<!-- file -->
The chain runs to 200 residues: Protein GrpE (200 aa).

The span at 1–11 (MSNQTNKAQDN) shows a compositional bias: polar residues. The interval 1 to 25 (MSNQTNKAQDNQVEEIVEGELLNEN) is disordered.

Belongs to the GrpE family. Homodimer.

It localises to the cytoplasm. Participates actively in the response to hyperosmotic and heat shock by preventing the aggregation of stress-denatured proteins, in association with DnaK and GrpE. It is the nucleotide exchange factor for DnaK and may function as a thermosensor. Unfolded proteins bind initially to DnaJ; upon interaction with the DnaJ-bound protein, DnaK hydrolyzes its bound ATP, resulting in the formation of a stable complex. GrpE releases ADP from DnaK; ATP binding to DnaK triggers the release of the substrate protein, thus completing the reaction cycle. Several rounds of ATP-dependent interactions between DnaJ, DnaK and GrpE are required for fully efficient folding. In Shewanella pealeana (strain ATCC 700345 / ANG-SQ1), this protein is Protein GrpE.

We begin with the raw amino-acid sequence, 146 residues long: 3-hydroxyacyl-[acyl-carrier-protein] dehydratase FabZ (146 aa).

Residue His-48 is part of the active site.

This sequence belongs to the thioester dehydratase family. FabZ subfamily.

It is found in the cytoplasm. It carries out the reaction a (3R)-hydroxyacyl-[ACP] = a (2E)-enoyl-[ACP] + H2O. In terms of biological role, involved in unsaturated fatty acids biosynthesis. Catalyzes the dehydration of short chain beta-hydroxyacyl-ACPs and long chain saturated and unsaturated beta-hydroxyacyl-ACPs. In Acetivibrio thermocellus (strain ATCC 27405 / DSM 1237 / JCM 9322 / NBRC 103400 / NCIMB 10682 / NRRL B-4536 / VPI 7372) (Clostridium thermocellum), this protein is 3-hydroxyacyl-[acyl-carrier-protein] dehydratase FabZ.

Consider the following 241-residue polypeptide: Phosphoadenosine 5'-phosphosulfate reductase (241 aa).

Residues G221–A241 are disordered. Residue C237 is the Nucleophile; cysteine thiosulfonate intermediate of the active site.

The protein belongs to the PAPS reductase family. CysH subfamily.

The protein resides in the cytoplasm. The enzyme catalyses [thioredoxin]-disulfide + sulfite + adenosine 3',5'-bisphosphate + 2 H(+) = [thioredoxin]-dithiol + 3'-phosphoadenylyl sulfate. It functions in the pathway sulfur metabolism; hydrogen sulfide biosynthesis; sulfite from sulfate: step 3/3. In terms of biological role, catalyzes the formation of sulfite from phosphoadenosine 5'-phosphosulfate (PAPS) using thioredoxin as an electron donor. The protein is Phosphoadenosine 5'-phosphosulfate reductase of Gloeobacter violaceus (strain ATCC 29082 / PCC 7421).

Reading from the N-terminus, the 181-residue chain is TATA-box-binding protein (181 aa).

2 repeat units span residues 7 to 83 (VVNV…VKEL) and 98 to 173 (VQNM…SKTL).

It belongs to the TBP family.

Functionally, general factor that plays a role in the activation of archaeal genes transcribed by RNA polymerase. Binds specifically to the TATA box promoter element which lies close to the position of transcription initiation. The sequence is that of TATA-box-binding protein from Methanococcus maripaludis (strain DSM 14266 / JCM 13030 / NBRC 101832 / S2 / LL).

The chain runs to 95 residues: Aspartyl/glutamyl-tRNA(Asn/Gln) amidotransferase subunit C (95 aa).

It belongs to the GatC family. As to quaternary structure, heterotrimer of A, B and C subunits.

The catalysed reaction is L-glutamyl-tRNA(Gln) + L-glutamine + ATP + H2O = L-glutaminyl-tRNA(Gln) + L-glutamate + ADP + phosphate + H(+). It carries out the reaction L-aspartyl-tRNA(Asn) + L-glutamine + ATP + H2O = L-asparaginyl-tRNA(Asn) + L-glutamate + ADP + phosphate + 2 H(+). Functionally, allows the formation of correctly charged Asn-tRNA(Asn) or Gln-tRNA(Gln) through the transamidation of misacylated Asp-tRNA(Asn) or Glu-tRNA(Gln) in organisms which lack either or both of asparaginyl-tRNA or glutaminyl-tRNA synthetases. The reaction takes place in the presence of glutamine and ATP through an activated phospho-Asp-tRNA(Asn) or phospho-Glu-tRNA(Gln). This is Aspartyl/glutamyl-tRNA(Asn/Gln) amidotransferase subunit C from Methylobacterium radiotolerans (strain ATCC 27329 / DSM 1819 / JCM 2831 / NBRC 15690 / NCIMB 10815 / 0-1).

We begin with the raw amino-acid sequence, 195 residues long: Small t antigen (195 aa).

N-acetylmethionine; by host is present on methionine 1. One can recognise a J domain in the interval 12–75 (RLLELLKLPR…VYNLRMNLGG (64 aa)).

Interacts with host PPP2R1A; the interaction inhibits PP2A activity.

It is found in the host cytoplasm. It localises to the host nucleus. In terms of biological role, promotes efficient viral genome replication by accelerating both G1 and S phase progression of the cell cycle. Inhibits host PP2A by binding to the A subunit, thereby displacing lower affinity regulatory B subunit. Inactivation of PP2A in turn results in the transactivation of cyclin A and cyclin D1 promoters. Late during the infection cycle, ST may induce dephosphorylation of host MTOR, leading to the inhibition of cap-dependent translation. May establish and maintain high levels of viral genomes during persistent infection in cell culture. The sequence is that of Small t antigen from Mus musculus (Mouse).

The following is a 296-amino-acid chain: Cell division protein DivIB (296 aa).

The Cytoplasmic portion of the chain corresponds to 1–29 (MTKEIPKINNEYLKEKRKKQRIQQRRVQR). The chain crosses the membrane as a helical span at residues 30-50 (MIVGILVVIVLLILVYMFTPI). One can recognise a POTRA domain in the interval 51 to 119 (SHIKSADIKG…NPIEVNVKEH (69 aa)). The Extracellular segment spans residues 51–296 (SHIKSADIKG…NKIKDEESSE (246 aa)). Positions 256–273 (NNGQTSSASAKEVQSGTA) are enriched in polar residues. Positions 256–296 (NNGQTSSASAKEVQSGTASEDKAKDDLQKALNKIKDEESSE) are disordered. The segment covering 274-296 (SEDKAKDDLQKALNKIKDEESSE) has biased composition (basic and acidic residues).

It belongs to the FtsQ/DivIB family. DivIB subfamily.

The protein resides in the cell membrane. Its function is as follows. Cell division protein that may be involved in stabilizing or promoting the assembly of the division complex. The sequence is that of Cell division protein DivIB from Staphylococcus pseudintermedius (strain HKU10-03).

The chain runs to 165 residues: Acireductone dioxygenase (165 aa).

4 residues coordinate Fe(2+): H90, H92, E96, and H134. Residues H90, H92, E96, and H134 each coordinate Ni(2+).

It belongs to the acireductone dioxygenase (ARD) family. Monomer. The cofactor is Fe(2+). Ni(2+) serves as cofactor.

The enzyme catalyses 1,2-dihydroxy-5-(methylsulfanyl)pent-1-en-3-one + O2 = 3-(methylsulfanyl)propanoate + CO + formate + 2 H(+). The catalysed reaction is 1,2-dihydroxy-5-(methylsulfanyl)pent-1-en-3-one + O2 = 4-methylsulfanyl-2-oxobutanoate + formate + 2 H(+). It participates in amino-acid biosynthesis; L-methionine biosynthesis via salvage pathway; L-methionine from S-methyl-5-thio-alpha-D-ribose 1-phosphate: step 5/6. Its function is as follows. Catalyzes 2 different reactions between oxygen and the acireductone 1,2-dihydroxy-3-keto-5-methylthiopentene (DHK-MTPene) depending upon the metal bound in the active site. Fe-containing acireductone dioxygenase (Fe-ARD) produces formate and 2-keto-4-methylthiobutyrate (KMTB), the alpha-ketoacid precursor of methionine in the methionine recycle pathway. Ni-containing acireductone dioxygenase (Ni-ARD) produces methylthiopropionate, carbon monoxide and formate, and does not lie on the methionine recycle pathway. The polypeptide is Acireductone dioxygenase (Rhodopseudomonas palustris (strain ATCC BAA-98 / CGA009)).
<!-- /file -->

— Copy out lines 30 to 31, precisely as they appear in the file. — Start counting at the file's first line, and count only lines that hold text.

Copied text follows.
It belongs to the acireductone dioxygenase (ARD) family. Monomer. The cofactor is Fe(2+). Ni(2+) serves as cofactor.

The enzyme catalyses 1,2-dihydroxy-5-(methylsulfanyl)pent-1-en-3-one + O2 = 3-(methylsulfanyl)propanoate + CO + formate + 2 H(+). The catalysed reaction is 1,2-dihydroxy-5-(methylsulfanyl)pent-1-en-3-one + O2 = 4-methylsulfanyl-2-oxobutanoate + formate + 2 H(+). It participates in amino-acid biosynthesis; L-methionine biosynthesis via salvage pathway; L-methionine from S-methyl-5-thio-alpha-D-ribose 1-phosphate: step 5/6. Its function is as follows. Catalyzes 2 different reactions between oxygen and the acireductone 1,2-dihydroxy-3-keto-5-methylthiopentene (DHK-MTPene) depending upon the metal bound in the active site. Fe-containing acireductone dioxygenase (Fe-ARD) produces formate and 2-keto-4-methylthiobutyrate (KMTB), the alpha-ketoacid precursor of methionine in the methionine recycle pathway. Ni-containing acireductone dioxygenase (Ni-ARD) produces methylthiopropionate, carbon monoxide and formate, and does not lie on the methionine recycle pathway. The polypeptide is Acireductone dioxygenase (Rhodopseudomonas palustris (strain ATCC BAA-98 / CGA009)).